Susan Glaspell’s Inheritors was ahead of its time.
On the evening of March 21, 1921, a New York City audience crowded into a downtown theater to see the latest work by Provincetown Players cofounder Susan Glaspell. A United States Marshall was in the audience to make sure the play was unobjectionable. When the curtain rose on Inheritors the audience discovered a distinctly American story of frontier life and democratic ideals. Had the Marshall stayed past the play’s first act he would have discovered that it was truly radical, in form, in content, and especially in its treatment of the matter of immigration.
Writer Rob Hardy explains, “Inheritors is the first American play to deal with political issues and events as they affect ordinary American lives.”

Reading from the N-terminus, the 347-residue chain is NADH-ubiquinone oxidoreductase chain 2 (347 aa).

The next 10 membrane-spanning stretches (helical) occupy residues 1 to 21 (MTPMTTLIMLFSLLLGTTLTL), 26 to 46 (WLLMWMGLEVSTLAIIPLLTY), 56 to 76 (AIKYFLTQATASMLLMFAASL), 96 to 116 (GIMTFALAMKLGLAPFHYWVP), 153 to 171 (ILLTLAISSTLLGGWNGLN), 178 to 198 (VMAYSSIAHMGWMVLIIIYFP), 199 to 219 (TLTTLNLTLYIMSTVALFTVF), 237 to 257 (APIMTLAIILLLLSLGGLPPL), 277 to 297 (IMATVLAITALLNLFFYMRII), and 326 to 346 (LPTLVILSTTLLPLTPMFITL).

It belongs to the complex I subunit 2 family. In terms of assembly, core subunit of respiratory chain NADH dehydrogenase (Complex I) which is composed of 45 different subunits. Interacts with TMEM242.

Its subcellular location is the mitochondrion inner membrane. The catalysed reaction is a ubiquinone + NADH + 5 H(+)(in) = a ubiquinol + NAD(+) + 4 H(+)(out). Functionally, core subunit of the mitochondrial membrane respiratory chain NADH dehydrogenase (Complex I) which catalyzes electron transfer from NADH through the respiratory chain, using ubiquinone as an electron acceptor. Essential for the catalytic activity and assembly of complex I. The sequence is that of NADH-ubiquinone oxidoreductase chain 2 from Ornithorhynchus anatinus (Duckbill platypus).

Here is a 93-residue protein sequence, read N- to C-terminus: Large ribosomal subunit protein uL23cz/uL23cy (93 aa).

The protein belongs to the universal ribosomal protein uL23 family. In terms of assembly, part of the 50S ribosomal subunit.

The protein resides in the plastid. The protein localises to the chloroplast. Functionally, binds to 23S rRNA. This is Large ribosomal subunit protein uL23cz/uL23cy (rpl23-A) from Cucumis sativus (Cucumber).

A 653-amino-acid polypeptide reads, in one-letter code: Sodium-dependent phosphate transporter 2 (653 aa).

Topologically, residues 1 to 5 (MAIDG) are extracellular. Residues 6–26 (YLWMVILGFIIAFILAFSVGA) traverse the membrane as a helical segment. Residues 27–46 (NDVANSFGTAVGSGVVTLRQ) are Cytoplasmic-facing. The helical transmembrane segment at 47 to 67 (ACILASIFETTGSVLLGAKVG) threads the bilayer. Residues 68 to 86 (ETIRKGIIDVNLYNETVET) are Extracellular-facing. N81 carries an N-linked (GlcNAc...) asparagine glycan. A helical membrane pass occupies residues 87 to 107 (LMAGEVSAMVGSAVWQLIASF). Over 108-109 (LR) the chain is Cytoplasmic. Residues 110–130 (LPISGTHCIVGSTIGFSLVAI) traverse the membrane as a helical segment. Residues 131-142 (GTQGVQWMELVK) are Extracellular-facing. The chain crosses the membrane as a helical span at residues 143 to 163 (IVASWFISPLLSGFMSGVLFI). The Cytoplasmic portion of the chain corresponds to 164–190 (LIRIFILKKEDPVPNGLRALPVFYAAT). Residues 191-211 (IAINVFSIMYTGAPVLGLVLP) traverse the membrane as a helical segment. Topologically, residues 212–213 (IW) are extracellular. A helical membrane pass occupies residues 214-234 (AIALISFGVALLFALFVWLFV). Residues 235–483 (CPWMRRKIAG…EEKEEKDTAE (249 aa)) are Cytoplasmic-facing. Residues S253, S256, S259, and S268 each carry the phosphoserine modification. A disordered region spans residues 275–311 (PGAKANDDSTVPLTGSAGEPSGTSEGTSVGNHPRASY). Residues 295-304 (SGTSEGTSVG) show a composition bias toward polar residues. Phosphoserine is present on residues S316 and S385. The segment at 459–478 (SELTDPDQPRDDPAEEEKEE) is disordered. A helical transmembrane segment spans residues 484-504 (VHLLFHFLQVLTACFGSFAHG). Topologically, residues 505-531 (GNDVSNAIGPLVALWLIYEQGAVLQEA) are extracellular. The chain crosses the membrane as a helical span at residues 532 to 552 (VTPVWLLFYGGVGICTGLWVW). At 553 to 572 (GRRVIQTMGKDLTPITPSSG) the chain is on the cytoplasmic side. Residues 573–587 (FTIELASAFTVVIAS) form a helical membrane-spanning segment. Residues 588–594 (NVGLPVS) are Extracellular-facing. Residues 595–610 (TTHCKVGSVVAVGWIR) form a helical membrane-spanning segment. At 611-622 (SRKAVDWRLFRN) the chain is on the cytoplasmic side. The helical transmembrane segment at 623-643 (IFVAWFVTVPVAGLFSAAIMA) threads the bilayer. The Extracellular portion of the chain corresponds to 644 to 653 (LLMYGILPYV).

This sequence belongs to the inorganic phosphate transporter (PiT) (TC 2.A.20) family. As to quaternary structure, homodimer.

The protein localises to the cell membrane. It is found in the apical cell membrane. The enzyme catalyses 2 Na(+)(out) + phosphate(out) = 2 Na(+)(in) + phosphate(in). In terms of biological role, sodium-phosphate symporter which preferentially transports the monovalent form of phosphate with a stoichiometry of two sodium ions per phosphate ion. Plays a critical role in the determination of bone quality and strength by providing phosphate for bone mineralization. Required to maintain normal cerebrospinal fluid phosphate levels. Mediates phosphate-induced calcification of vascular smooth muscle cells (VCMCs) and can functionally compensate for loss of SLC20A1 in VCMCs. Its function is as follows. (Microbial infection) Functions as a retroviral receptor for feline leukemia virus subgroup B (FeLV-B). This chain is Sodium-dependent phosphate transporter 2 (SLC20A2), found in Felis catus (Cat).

In An Open House, Hardy tells the fascinating story of this revolutionary play, and asks why it was allowed to fall into obscurity.
Rob Hardy is a research associate in Classics at Carleton College and the first Poet Laureate of Northfield, Minnesota. He frequently writes about lesser-known writers. He’s also the author of a collection of poetry, a chapbook, an adaptation of Aeschylus’s Oresteia, and a commentary on selections from Bede’s Historia Ecclesiastica.